The Colorado Supreme Court ruling is front and center right now for it having disqualified Trump from the ballot.
The court ruled 4-3, which is important, especially since Democrat governors appointed all three dissenting justices. And all three issued fiery dissenting opinions, calling out their fellow justices for an unprecedented ruling.
The majority opinion and all three dissenting opinions are worth reading when you have time (click here to read them all), but we want to focus on the dissenting opinion of Justice Carlos Samour, whom former Democrat Governor John Hickenlooper appointed. Samour wrote:
"The decision to bar former President Donald J. Trump — by all accounts the current leading Republican presidential candidate (and reportedly the current leading overall presidential candidate) — from Colorado's presidential primary ballot flies in the face of the due process doctrine.
"Even if we are convinced that a candidate committed horrible acts in the past — dare I say, engaged in insurrection — there must be procedural due process before we can declare that individual disqualified from holding public office."
His dissent went on to say that states going down this path "risked chaos in the country," as well as adding, "This can't possibly be the outcome the framers intended."
As we expected, the Trump campaign had a response to the ballot ruling in Colorado fired and ready to go, with campaign spokesman Steven Cheung stating:
"The Colorado Supreme Court issued a completely flawed decision tonight and we will swiftly file an appeal to the United States Supreme Court and a concurrent request for a stay of this deeply undemocratic decision.
"We have full confidence that the U.S. Supreme Court will quickly rule in our favor and finally put an end to these unAmerican lawsuits."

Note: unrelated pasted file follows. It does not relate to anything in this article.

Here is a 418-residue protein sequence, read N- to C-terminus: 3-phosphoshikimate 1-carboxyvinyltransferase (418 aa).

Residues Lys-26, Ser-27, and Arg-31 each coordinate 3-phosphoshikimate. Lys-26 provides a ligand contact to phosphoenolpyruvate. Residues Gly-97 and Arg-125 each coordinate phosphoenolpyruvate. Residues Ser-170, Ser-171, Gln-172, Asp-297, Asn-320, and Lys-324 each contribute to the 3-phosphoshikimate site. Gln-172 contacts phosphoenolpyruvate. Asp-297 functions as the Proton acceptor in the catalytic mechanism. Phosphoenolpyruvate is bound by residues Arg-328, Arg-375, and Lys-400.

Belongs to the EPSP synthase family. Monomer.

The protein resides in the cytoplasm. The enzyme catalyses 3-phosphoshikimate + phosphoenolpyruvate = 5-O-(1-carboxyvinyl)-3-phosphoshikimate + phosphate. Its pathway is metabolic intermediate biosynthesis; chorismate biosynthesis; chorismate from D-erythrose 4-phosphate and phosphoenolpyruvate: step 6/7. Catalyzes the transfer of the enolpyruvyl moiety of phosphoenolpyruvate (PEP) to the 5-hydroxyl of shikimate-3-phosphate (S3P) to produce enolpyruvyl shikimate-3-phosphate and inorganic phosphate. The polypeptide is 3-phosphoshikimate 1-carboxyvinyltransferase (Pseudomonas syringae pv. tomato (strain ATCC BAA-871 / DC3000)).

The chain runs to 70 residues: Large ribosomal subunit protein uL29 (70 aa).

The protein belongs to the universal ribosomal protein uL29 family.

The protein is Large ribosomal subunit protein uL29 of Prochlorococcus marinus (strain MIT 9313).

As Cheung noted, the campaign will be filing an appeal with the Supreme Court of the United States, and we would expect that case to be expedited by the court. We would also note that the Colorado Supreme Court stayed its decision until January to allow the appeals process to play out.
I have read a lot of opinions on this from both partisan and non-partisan legal experts. Of course, those who have aligned themselves with Democrats believe the ruling was correct, and if the Supreme Court rules against it, they have lost all credibility.
From the non-partisan experts, even from those who personally believe Trump incited the insurrection, note that he has never been fully charged or convicted of such, echoing the dissent of Justice Samour, and that due process must be permitted to play out (even though the 14th Amendment, Section III does not call for an actual conviction).
If due process is not permitted to play out, we are basically saying it is okay for someone to accuse a candidate of insurrection to disqualify them from the government. If that is the case, do we go back to the George Floyd rioting and disqualify Kamala Harris for her comments? Rep. Maxine Waters (D-CA)? Both of whom made comments supporting the rioting at the time, and that list is much longer than just those two. An insurrection is defined as a revolt against authority, so the attacks against police officers and damage to police stations would fit that stipulation, would it not?
Samour got something very right in his opinion, stating that utter chaos could erupt by going down this path, and the argument can be made that this is exactly what Democrats were hoping for when they labeled the riot at the Capitol an insurrection and started trying to disqualify Trump from the 2024 ballot.
This will all be settled by the Supreme Court soon enough, but anything less than a 9-0 ruling will surely result in more chaos and unrest in this country.